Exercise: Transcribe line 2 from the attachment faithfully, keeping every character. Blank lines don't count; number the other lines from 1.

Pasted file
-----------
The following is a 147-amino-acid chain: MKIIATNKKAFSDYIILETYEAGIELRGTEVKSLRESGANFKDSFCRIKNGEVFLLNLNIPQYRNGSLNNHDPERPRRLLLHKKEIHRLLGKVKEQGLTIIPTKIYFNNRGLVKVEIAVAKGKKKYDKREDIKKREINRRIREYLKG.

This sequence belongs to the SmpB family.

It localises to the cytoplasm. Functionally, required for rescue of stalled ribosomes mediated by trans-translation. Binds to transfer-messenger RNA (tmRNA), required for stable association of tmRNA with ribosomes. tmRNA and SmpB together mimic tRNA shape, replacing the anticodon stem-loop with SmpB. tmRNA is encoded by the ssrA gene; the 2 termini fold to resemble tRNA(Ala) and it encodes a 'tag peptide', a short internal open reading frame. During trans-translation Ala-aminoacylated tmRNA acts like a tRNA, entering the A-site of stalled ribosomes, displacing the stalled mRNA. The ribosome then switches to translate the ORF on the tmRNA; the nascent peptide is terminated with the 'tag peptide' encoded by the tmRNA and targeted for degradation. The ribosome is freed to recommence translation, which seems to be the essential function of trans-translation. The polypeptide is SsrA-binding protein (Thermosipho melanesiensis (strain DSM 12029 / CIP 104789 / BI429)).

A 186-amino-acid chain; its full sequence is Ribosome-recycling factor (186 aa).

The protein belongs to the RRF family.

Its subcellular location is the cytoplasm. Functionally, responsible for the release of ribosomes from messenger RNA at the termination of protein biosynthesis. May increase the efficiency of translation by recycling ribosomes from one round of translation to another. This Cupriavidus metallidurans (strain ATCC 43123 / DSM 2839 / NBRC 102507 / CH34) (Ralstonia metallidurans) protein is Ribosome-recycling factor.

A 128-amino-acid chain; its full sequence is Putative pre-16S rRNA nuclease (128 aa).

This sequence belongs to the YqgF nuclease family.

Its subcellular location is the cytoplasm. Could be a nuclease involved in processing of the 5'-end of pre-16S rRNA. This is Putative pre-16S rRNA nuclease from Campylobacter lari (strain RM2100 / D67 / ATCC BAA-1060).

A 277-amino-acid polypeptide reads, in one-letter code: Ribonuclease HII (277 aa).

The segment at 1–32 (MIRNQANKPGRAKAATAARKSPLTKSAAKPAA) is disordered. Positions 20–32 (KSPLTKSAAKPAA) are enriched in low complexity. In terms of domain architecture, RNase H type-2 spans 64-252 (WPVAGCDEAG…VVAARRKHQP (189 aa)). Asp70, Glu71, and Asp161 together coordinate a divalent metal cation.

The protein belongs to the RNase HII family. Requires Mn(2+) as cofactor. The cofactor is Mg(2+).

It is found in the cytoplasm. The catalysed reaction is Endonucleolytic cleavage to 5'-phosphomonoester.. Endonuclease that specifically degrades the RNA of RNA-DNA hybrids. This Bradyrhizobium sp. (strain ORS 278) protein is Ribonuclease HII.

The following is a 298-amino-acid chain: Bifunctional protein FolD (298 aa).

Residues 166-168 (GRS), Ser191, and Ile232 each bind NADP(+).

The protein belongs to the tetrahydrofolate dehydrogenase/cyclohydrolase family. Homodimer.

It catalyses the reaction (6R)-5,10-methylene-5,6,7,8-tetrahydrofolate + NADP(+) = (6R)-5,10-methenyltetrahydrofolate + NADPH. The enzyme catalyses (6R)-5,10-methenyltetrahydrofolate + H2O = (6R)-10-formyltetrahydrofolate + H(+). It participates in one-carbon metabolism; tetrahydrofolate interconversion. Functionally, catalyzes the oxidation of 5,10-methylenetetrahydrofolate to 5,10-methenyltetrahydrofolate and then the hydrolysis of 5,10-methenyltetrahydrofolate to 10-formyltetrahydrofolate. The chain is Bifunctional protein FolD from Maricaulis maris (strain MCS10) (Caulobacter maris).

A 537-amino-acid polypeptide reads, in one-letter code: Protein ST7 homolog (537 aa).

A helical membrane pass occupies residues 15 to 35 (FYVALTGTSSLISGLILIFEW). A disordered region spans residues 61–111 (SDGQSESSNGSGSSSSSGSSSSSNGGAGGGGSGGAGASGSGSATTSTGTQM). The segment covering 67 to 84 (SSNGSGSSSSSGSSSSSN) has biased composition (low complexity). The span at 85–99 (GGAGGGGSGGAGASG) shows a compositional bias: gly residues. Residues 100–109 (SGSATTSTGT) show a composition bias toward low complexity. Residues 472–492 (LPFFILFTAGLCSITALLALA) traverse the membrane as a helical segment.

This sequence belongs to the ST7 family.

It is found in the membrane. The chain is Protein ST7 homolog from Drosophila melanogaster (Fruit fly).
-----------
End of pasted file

This sequence belongs to the SmpB family.